“Pack your bags for Camp Bloodbath, where the only marshmallow that will roast… is your sanity!”
--VO from Camp Bloodbath trailer

(The Final Girls OS’ courtesy of,, &

Friday, October 9, 2015

A Rundown of the 13 Best Horror Movies I've Seen in the Past Year
[13 of 13]

(June-August 2015)

This really shouldn't come as a surprise, not only for the obvious reason (this is one hellavuh show!), but also because--hopefully only for the foreseeable future, but sadly, perhaps for “good”--this looks like the last we’ll be seeing of it…

It’s an idiotic state of affairs that has us in a world where there are a gajillion procedurals (and their multitudinous spin-offs) and a bazillion more “procedurals with a twist” (ugh), and only one Hannibal, and no one sees fit to pick up where NBC has left off.

What more can I say that I haven’t already said in the past two ¡Q horror! rundowns where Hannibal sliced up a place for itself?
R.I.P. Hannibal. (At least for now…)

Parting Shot(s):

While the other shows I mentioned in last year’s Hannibal Candidate post did not seem at all interested in addressing the issues that plague them, Penny Dreadful made excellent strides away from a number of its past problems (though pacing still seems to be a bit of an issue).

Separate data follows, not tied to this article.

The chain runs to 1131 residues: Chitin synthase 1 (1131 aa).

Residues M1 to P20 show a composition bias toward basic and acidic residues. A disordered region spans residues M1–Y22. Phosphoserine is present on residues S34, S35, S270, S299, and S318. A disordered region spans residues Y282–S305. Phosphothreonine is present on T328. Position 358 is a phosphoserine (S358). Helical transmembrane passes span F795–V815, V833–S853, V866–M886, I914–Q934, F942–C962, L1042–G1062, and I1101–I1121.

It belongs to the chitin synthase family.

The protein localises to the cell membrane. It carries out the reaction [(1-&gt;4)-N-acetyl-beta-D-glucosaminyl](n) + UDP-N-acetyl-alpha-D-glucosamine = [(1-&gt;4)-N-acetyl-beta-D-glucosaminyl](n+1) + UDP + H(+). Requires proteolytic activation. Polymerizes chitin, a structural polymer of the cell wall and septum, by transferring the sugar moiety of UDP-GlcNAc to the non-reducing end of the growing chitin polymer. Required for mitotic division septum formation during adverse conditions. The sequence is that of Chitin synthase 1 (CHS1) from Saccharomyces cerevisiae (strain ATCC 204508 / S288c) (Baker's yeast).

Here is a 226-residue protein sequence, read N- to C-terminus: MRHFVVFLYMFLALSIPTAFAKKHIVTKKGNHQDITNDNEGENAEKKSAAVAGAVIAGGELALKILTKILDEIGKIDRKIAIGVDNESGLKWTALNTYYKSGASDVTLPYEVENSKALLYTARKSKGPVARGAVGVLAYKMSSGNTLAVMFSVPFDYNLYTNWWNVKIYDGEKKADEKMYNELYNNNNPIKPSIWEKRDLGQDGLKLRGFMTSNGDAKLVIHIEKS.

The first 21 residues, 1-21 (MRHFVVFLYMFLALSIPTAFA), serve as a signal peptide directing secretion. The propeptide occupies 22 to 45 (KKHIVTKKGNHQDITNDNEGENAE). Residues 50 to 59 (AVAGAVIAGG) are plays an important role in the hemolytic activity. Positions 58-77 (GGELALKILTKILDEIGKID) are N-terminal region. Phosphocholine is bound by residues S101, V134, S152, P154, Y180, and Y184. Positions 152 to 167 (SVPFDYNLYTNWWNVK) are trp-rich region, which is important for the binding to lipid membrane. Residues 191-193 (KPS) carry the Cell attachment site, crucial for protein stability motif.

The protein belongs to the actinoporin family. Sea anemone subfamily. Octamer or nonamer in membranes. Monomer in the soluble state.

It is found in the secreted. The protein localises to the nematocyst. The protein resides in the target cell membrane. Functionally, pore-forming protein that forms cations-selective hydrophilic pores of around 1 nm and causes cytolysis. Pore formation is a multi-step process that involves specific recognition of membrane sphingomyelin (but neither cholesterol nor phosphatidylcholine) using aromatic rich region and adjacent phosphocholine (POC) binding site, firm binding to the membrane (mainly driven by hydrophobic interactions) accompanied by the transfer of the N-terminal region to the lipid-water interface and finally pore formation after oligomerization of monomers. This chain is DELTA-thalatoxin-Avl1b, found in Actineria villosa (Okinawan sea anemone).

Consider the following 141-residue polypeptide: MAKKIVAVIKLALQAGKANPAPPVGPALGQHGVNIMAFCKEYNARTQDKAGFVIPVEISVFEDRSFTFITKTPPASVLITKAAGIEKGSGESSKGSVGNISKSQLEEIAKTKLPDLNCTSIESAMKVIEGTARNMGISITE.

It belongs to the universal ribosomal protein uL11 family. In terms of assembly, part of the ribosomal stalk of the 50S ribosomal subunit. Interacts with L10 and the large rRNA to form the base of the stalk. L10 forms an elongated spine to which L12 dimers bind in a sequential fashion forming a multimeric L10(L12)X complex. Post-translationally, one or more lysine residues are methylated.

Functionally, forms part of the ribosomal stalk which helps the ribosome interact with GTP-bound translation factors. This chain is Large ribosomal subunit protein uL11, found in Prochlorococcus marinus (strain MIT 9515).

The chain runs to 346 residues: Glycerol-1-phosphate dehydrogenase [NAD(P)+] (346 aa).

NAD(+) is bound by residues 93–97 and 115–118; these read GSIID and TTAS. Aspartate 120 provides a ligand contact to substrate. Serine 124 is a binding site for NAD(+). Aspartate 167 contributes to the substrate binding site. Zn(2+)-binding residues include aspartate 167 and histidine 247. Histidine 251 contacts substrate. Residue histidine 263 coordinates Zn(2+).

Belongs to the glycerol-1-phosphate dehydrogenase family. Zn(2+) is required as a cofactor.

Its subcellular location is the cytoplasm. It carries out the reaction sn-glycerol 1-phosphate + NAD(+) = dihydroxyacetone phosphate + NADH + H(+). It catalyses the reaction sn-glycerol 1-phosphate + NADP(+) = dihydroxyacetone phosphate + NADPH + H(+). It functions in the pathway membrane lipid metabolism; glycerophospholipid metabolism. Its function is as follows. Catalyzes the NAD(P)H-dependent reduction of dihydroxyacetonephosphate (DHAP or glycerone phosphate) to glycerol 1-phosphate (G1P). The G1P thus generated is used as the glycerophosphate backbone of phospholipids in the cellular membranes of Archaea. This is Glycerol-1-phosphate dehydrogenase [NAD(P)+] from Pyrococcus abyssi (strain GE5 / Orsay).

Here’s hoping Season 3 continues its march towards greater heights of excellence…

Also, just in case anyone out there was thinking I wasn’t feeling any love for Bates Motel, on the contrary, it’s probably one of the more consistent shows I’m currently following.
The main reason why I’ve never mentioned it ‘round these parts before is that it’s always seemed to doggedly straddle that line between thriller and horror and never decidedly taken a step onto the horror side.
But, with Season 3 taking some of the most overt and definitive steps in its run towards all that we know and love about Psycho, I figured Bates Motel deserved some kind of ¡Q horror! shout-out. (Plus, as a Carlton Cuse show, it’s always been light years better than The Strain.)